Within the proposed LOWAT-certified, low-altitude block, the notice summary reads, Low Slow/Visual Identification intercept and Slow Shadow intercept missions will occur.

"These training missions require pilots to identify and engage aerial targets at low altitude, and perform low altitude navigation, tactical formation, and defensive maneuvering to avoid or negate threats," the summary reads.

The Guard says that the current MOA flight floor is too high to conduct such training.

"The purpose of the Proposed Action is to rectify these deficiencies and provide the 104th FW with adequate training airspace in a safe training environment to fulfill its mission."

The 104th FW proposes to combine Condor's 1 and 2 and create new airspace approved by the FAA called Condor High and a Condor Low MOA.

Further details on this newly released proposal and EIS will be available soon.

Military officials say that the upcoming hearing on Aug. 13 will be different from the scoping meeting of the past. All written and oral testimony will be recorded through a hearing judge. A final EIS might be developed by this fall and reviewed by the regulators of the FAA which has final jurisdiction over airspace. During past proceedings, the military has engaged in conversation with local and state elected officials and agencies. At the same time the ANG has said that these agencies or state officials have no jurisdiction over the proposal.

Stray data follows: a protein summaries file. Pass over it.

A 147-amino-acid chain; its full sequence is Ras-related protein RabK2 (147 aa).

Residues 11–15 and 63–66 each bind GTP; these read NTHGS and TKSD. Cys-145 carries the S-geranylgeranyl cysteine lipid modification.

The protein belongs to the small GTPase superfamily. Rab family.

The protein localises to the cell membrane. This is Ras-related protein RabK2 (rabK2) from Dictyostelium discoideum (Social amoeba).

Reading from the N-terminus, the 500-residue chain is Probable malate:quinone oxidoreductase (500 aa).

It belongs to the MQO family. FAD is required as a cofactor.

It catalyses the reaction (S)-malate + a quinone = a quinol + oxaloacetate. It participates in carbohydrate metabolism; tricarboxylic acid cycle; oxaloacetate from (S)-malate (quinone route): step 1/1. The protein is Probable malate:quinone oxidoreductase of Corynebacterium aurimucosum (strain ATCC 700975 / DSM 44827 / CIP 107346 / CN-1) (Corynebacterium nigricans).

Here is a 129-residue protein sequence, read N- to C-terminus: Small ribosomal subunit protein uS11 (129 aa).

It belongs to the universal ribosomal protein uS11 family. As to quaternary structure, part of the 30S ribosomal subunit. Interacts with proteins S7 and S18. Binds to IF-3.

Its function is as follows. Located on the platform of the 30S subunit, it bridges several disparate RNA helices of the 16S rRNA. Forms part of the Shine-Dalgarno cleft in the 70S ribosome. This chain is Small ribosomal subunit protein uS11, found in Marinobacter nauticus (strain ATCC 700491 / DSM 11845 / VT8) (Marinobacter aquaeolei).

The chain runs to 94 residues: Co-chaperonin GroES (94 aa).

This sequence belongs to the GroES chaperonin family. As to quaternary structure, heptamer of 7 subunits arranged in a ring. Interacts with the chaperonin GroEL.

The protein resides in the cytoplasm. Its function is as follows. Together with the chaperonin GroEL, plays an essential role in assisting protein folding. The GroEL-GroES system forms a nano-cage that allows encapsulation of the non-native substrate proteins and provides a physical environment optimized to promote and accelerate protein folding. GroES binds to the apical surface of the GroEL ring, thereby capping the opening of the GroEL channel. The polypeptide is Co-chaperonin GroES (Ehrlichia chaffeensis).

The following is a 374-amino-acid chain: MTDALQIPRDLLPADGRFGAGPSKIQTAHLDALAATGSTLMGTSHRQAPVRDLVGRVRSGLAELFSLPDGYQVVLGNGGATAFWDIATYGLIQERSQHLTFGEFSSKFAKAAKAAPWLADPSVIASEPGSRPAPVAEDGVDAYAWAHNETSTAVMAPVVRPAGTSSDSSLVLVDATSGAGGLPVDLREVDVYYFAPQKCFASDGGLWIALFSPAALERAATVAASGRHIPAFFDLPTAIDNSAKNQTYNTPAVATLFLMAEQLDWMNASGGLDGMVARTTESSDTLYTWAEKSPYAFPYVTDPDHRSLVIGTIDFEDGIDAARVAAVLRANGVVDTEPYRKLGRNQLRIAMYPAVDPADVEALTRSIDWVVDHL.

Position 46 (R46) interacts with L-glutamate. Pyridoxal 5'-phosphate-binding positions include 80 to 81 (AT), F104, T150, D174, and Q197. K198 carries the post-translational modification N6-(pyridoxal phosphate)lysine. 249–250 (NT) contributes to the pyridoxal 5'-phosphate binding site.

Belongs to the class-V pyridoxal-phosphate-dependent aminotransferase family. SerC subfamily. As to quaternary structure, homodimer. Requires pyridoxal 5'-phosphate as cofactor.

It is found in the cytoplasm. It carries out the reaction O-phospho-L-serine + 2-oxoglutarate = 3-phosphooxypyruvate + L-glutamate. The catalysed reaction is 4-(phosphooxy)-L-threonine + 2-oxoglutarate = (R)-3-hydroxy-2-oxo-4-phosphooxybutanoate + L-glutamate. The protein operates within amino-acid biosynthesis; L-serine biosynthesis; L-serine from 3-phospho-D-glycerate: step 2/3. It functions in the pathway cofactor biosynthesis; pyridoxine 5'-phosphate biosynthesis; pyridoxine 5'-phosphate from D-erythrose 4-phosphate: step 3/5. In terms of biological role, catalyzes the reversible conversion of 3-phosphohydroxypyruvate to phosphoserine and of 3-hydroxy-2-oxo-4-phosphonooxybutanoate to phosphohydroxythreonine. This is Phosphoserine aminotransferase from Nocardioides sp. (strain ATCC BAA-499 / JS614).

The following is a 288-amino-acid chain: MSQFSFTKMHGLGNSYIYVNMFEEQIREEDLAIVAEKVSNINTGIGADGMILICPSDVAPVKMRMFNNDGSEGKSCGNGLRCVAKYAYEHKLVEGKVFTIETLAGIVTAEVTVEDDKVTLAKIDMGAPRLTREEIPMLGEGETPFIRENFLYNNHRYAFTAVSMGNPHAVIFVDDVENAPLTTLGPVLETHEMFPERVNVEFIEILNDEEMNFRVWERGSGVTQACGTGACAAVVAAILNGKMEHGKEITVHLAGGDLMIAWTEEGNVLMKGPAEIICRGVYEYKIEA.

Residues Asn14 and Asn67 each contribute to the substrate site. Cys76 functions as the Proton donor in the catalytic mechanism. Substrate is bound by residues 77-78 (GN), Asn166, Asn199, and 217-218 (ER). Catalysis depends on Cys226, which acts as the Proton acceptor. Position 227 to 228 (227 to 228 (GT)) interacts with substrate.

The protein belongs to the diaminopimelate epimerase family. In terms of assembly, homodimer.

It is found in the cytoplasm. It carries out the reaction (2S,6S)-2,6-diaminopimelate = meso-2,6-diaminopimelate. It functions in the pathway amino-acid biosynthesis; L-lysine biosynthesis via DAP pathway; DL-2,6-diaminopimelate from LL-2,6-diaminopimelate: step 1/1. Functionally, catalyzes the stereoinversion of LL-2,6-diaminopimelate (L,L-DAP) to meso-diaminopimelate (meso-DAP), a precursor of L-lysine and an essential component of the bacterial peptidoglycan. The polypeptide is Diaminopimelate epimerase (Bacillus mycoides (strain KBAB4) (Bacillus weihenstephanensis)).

The ANG is looking for written comments or concern from affected state agencies, local officials and members of the public for the next 30 days of its publication date of the filing. It is looking to see if there are additional issues not contained within the draft EIS.

"Other alternatives to be considered include lowering the floor of Condor 1 MOA and leaving Condor 2 unchanged, completing low-altitude training in other airspace in the Northeast, deploying to conduct low-altitude training and no action," the statement reads.

For further information the summary reveals Major Stephen R. Lippert, Program Manager, 3500 Fetcher Avenue, Andrews AFB, MD 20762-5157 as a point of contact.

Lippert can be reached at 301-836-8167 or emailed at stephen.lippert@ang.af.mil.

Col. Donald L. McCormack, Director of Staff and Chief for the Maine ANG said they also reserved the Roberts Room (Room 103) a classroom next to the hearing room for the night of the hearing. This is for anyone from the public/media who wants to review charts, displays or get additional information outside of the hearing room.

The summary which identifies the Public Hearing date and comment period was distributed to this media outlet by Rep. Thomas Saviello of Wilton.

Based on the written contents of the distributed email, it appears that Saviello was instrumental in bringing the hearing to Franklin County; originally targeted for Augusta.

Public hearing is scheduled for Aug. 13 at the Lincoln Auditorium, University of Maine Farmington Campus from 6 to 10 p.m.